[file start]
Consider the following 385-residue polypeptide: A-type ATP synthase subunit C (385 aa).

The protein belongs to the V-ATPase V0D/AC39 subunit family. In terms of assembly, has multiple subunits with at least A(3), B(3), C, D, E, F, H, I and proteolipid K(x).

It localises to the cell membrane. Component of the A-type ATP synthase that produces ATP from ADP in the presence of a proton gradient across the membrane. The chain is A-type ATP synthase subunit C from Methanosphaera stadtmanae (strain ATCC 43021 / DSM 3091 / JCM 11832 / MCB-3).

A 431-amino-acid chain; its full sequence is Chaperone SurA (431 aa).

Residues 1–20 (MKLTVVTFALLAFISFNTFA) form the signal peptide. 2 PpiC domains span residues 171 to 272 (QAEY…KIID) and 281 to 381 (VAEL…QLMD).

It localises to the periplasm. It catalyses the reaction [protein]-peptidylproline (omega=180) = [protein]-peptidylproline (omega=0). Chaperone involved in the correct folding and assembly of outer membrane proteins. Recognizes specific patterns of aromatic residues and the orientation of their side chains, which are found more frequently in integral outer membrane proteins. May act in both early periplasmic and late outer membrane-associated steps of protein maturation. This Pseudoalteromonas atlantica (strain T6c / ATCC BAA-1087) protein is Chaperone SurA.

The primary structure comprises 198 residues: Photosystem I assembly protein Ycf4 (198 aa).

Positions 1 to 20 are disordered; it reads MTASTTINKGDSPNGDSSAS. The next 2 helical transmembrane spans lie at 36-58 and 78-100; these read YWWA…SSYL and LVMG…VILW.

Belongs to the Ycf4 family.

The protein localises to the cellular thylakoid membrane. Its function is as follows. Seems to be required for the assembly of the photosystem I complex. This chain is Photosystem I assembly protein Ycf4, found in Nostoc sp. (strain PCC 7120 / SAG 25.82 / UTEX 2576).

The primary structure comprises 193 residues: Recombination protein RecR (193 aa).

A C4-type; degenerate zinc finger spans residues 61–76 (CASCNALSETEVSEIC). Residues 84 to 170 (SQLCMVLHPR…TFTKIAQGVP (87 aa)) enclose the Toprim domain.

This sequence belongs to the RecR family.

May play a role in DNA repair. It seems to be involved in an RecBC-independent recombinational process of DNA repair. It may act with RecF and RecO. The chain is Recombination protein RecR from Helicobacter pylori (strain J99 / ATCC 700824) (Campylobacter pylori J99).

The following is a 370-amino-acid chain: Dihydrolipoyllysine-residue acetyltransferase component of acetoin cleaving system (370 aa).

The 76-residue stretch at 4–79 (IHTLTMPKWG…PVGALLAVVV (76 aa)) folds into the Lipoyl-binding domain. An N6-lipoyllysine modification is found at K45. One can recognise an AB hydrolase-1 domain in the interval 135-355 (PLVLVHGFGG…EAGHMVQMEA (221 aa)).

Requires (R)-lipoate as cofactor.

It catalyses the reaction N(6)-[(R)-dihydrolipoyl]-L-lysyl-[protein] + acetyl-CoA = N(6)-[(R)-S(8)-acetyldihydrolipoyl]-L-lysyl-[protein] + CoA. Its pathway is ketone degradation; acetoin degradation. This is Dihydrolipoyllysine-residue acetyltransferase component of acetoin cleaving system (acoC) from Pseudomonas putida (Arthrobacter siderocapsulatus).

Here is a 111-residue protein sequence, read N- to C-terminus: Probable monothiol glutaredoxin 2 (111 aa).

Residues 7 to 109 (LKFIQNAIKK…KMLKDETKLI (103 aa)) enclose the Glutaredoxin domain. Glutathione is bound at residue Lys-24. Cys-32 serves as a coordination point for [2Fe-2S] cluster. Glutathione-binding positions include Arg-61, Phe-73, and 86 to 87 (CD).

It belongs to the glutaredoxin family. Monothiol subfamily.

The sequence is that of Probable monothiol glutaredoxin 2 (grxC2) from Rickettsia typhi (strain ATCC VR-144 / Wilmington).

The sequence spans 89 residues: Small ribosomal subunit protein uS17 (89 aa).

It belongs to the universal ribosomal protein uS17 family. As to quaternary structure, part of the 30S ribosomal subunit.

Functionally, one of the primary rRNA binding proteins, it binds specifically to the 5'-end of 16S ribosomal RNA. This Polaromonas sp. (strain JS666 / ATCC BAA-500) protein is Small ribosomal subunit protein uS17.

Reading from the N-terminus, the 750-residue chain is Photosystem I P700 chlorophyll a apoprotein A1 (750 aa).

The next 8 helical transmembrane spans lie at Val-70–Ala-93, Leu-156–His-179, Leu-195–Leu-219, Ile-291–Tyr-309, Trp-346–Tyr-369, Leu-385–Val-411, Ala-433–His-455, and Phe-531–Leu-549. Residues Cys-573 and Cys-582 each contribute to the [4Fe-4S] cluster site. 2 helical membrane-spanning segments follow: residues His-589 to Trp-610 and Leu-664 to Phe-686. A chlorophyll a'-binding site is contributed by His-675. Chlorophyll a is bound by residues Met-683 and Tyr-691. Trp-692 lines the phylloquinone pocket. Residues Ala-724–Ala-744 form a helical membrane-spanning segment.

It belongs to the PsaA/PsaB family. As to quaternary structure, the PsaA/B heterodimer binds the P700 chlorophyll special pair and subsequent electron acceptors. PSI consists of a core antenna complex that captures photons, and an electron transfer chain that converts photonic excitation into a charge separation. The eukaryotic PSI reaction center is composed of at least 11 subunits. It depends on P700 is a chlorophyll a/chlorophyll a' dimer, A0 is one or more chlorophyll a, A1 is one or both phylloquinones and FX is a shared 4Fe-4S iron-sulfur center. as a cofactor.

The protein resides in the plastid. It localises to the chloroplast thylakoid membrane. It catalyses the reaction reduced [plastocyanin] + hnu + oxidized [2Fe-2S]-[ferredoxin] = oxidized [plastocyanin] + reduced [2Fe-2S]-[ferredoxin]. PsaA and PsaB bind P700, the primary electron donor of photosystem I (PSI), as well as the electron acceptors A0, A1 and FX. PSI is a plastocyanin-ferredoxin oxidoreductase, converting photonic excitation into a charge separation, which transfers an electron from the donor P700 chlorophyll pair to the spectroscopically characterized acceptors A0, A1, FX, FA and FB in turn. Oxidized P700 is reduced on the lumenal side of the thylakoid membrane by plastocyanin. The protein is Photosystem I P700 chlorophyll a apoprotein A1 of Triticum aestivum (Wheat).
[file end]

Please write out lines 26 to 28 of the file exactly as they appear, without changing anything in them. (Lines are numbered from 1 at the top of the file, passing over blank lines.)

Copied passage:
Reading from the N-terminus, the 750-residue chain is Photosystem I P700 chlorophyll a apoprotein A1 (750 aa).

The next 8 helical transmembrane spans lie at Val-70–Ala-93, Leu-156–His-179, Leu-195–Leu-219, Ile-291–Tyr-309, Trp-346–Tyr-369, Leu-385–Val-411, Ala-433–His-455, and Phe-531–Leu-549. Residues Cys-573 and Cys-582 each contribute to the [4Fe-4S] cluster site. 2 helical membrane-spanning segments follow: residues His-589 to Trp-610 and Leu-664 to Phe-686. A chlorophyll a'-binding site is contributed by His-675. Chlorophyll a is bound by residues Met-683 and Tyr-691. Trp-692 lines the phylloquinone pocket. Residues Ala-724–Ala-744 form a helical membrane-spanning segment.

It belongs to the PsaA/PsaB family. As to quaternary structure, the PsaA/B heterodimer binds the P700 chlorophyll special pair and subsequent electron acceptors. PSI consists of a core antenna complex that captures photons, and an electron transfer chain that converts photonic excitation into a charge separation. The eukaryotic PSI reaction center is composed of at least 11 subunits. It depends on P700 is a chlorophyll a/chlorophyll a' dimer, A0 is one or more chlorophyll a, A1 is one or both phylloquinones and FX is a shared 4Fe-4S iron-sulfur center. as a cofactor.